The National Parks and Wildlife Service (NPWS) has rejected media reports claiming its Kosciuszko wild horse management plan resulted in 11 horses bleeding to death in the National Park.
In a statement, NPWS said the 11 horses were culled (by ground shooting) in accordance with the highest animal welfare standards as part of the Service meeting its legal obligations under the Kosciuszko National Park Wild Horse Heritage Management Plan.
It said RSPCA NSW had independently responded to animal cruelty complaints and their investigation found no evidence of a breach under the NSW Prevention of Cruelty to Animal Act 1979.
“A number of statements have been made in the media that are incorrect,” NPWS said.
“For example, the horses did not bleed to death and they were not shot in the gut.”
It said the implementation of wild horse control was a sensitive and challenging issue for everyone and would be carried out to the highest possible standards.
NPWS said passive trapping and rehoming was prioritised, where practicable and consistent with the highest welfare outcomes, and aerial shooting was not permitted.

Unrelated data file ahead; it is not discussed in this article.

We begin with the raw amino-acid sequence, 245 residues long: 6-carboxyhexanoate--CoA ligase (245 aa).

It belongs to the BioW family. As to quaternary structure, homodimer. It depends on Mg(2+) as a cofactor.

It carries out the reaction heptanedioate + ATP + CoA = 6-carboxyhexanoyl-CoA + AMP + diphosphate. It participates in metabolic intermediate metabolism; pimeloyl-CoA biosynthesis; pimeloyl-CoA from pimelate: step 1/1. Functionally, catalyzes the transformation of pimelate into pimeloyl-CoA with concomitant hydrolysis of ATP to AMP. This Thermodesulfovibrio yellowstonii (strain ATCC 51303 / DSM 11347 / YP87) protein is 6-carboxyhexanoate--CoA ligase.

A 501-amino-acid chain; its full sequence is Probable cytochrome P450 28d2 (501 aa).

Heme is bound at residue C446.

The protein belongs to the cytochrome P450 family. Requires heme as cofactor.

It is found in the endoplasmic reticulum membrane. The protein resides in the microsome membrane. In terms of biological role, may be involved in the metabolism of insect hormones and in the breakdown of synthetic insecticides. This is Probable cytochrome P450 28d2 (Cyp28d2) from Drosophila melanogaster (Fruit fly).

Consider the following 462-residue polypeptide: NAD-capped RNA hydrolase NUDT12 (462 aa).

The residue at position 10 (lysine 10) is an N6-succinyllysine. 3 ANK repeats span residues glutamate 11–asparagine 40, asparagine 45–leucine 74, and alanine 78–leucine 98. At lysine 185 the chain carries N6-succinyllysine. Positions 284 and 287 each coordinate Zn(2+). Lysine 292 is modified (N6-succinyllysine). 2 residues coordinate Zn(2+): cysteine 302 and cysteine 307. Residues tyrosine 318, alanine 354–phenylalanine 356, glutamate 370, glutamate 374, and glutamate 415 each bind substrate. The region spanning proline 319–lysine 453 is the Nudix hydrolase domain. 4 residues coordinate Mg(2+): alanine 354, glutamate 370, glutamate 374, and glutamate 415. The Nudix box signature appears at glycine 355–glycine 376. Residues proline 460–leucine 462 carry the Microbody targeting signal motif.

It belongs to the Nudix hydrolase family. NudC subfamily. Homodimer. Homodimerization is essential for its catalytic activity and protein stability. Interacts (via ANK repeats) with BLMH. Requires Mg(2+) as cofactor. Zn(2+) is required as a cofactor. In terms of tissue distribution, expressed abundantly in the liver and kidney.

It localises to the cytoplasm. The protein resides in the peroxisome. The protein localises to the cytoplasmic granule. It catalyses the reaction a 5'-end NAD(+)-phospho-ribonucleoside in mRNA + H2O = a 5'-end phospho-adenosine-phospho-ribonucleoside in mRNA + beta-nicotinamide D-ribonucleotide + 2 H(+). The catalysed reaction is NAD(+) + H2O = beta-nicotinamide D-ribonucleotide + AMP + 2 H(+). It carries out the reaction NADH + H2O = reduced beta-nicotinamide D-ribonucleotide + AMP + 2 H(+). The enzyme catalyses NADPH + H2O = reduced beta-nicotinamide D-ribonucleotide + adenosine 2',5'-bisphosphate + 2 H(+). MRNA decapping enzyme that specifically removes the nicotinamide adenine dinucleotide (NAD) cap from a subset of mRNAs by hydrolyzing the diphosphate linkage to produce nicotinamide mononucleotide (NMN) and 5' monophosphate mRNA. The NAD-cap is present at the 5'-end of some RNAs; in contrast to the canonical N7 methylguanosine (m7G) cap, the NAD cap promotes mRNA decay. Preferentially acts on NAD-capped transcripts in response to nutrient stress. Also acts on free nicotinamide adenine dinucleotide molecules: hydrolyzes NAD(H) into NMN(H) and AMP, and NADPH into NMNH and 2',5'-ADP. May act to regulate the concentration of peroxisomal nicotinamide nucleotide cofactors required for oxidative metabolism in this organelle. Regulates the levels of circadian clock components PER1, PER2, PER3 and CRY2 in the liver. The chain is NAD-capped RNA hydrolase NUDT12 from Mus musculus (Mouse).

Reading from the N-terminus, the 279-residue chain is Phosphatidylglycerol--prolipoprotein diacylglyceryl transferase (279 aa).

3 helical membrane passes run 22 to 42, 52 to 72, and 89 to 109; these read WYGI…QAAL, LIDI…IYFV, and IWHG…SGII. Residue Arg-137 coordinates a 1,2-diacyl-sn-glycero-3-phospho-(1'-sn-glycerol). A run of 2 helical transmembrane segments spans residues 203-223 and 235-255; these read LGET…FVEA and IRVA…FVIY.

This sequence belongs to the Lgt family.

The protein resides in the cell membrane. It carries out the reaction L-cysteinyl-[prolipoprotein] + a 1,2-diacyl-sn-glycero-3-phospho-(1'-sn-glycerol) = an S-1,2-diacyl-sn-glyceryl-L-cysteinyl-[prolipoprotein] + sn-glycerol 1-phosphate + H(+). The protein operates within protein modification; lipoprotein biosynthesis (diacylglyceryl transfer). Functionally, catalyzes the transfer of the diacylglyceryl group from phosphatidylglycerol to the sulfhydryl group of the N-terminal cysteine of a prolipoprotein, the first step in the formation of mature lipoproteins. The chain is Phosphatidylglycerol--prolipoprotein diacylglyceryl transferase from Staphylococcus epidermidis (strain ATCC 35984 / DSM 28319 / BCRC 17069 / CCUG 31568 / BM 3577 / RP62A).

“All control measures undertaken by NPWS are in accordance with the highest possible animal welfare standards, with strict requirements developed in consultation with a range of experts,” the Service said.
“Stringent measures are in place to ensure public safety during control operations under the Wild Horse Heritage Management Plan,” it said.
“For example – formal safety risk analyses are undertaken; there is active reconnaissance of areas before control measures commence; and there are strict controls on where and when operations can occur.”
It said the Management Plan, including the requirement to reduce the population to 3,000 horses, was agreed to after more than two years of engagement with the community, including advice from a dedicated Community Advisory Panel, a Scientific Advisory Panel, the RSPCA (NSW) and other experts and Aboriginal stakeholders.
“There is clear scientific consensus that the number of wild horses in Kosciuszko National Park is too high and that any failure to reduce the population will result in significant, long-term damage to a globally important national park,” NPWS said.
The 30-page Kosciuszko National Park Wild Horse Heritage Management Plan can be accessed at this PS News link.